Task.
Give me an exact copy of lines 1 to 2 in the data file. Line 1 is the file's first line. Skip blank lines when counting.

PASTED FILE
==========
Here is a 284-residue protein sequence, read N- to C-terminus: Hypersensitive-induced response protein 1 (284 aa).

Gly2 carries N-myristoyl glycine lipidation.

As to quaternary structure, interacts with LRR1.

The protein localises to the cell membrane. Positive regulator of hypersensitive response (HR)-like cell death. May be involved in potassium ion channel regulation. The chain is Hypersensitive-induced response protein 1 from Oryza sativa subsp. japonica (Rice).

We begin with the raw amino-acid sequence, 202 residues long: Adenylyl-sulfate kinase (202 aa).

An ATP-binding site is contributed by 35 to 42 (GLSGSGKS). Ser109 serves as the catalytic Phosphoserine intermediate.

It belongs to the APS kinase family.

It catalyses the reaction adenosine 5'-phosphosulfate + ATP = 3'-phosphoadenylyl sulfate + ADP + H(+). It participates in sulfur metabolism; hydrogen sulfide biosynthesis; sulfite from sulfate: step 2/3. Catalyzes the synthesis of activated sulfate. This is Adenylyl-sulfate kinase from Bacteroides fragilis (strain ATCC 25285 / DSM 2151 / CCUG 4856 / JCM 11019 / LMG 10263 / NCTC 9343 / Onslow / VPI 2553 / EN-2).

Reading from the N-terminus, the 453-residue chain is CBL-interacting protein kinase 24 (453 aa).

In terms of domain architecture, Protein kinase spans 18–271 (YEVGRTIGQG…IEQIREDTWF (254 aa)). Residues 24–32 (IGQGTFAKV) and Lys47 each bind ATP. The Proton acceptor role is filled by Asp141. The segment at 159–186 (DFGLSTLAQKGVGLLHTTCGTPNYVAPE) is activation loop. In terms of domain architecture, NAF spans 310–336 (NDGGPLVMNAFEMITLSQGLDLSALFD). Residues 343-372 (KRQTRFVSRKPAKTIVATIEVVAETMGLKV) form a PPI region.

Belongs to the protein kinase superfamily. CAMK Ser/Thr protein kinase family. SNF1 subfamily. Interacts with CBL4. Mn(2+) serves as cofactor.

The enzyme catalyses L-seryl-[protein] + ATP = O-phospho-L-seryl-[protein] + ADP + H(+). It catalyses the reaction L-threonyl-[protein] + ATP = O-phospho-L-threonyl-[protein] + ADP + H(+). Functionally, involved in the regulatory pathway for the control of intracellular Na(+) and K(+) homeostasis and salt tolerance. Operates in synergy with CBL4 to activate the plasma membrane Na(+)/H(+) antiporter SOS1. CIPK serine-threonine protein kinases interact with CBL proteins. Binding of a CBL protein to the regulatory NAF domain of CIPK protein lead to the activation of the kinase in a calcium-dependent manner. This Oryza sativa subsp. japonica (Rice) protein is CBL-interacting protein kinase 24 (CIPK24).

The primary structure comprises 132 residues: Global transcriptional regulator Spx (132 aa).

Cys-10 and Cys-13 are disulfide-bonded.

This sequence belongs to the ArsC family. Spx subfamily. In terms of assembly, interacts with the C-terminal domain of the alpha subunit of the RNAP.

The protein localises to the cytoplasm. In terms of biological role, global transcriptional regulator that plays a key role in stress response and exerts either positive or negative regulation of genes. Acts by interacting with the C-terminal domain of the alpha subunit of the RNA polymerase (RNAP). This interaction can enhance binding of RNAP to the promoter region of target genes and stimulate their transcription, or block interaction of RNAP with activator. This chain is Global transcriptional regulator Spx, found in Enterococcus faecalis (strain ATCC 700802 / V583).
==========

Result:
Here is a 284-residue protein sequence, read N- to C-terminus: Hypersensitive-induced response protein 1 (284 aa).

Gly2 carries N-myristoyl glycine lipidation.